Putting the 'self' in self-regulation

The Fundraising Standards Board excludes practitioners in order to reassure the public.

Right from the start, the Fundraising Standards Board has claimed to be a self-regulatory membership organisation. But as the FSB feels its way forward, senior voluntary sector figures have questioned how accurate a description that really is.

Is it legitimate, they ask, for the FSB to describe itself as a self-regulatory organisation when it excludes fundraisers from making decisions on public complaints about fundraising?

Others believe that charities could join the scheme without being aware that its constitution prevents them from voting on decisions about subscription fees (Third Sector, 28 February). Clauses in the governing document also prevent paying members from voting at general meetings, including those to elect board members, and prohibit fundraisers from standing as board candidates.

"It's odd that folk with no professional knowledge should be empowered to take decisions that will affect the future of fundraising," says Adrian Sargeant, the former Bristol Business School fundraising professor, now at Indiana University. "I recognise the need for it to be at arm's length from the profession, but for there to be no professional input is bizarre."

Andrew Scadding, chief executive of the Pattaya Orphanage Trust, is equally critical. "Member charities will not be members in any meaningful sense," he warns. "They will be unable to contribute to the disciplinary debate, and will not be able to participate in constitutional matters."

The FSB's board includes two representatives of sector bodies: Mick Aldridge, chief executive of the Public Fundraising Regulatory Association, and Lindsay Boswell, chief executive of the Institute of Fundraising. Neither are fundraising practitioners.

Other members are drawn from the SCVO and the Wales Council for Voluntary Action, and there are five lay members, a representative from consumers' association Which? and a charity lawyer.

Colin Lloyd,chair of the FSB, argues that the board's distance from the fundraising profession is its strength, because public confidence will be maintained when it passes judgement on complaints. "We are following a structure approved by the Government and by the Scottish Office," he says. "They would not have approved it if they had not been satisfied."

Lloyd says the structure was established after advice from the National Consumer Council about best practice in self-regulation.

It also took into account the recommendations of the Buse Commission, which the Institute of Fundraising set up in 2003 to propose a framework and governance structure for the proposed self-regulatory scheme.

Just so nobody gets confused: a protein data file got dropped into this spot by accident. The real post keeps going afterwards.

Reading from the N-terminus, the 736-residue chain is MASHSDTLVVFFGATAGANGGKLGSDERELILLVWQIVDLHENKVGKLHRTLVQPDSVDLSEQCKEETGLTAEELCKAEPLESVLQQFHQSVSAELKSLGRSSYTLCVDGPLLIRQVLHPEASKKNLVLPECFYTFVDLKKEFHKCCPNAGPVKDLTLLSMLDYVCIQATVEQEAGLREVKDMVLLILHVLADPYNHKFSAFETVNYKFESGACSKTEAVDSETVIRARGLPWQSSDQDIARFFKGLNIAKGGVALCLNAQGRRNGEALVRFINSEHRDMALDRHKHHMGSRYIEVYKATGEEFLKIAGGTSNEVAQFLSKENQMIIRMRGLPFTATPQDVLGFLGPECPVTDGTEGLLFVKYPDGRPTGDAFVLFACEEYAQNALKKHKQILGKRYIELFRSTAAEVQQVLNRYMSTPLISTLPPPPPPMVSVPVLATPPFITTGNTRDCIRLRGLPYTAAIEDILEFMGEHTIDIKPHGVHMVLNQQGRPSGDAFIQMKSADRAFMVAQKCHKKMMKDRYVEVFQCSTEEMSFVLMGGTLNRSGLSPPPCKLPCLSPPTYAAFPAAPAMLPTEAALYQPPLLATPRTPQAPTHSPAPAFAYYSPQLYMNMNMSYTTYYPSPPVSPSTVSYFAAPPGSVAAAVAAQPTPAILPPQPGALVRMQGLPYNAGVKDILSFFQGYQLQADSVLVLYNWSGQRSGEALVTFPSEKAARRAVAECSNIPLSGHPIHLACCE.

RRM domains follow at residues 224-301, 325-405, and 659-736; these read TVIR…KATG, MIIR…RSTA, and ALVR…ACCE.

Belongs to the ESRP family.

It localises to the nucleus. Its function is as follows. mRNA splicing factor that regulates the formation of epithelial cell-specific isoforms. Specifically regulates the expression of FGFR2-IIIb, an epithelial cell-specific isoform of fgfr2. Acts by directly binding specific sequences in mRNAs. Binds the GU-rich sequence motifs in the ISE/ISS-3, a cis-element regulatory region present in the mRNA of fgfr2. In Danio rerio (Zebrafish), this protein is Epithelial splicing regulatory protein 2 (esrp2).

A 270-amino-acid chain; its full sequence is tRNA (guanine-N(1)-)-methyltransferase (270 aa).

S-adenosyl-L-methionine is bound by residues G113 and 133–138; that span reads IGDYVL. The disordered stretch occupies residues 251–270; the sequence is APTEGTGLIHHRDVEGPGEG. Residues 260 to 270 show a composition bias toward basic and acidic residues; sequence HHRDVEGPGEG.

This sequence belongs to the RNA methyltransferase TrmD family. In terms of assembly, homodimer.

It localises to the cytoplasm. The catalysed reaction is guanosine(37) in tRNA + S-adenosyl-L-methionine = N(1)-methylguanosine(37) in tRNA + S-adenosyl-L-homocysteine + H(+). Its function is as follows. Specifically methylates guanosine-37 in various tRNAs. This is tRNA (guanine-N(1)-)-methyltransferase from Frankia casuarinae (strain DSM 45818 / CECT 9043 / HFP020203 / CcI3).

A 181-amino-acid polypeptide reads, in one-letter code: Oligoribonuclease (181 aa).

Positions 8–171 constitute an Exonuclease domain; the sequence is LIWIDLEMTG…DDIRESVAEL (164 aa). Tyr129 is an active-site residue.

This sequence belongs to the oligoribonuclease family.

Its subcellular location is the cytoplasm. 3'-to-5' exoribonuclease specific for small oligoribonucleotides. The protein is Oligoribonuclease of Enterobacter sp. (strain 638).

The commission initially recommended establishing an independent board to take advice on interpreting the codes of practice from an "expert advisory group of six to eight members, drawn from chief executives, trustees and practitioners".

But this recommendation did not appear in its final report. Lloyd argues that the sector bodies on the FSB's board - the PFRA and the IoF - perform that role, even though their representatives are not fundraising practitioners.

"The initial recommendation led to where we are now - we combined the two," says Lloyd. "Our sector bodies would otherwise have been on that advisory body. They are the voice of the sector.

"This consultation process took four years, and this is the first time anyone has raised a comment on its integrity and structure.The majority of our board members are lay people with enormous experience and tremendous depth."

Lloyd likens the FSB's structure to that of the Direct Marketing Association, the regulator he helped to establish in 1991.

However, James Kelly, managing director of the DMA, believes his adjudicating board - made up of three marketing practitioners and four independent members - inspires confidence because its members have hands-on experience in the profession.

"We faced a high-profile challenge recently on junk mail," he says. "Having practitioners on the board meant our members took new regulatory initiatives seriously."

Kelly cites two key benefits to having adjudicating practitioners. "They are wholly familiar with all the issues," he says. "They also bring a knowledgeable and balanced perspective, which helps when it comes to lobbying government. If government thinks it is dealing with a broad representation of an industry, it is likely to take notice of its recommendations."

But Kelly warns against conflicts of interest: "Because practitioners have a commercial interest, there is always a risk their personal agendas will come into play," he says. This, at least, is something the FSB is likely to avoid.


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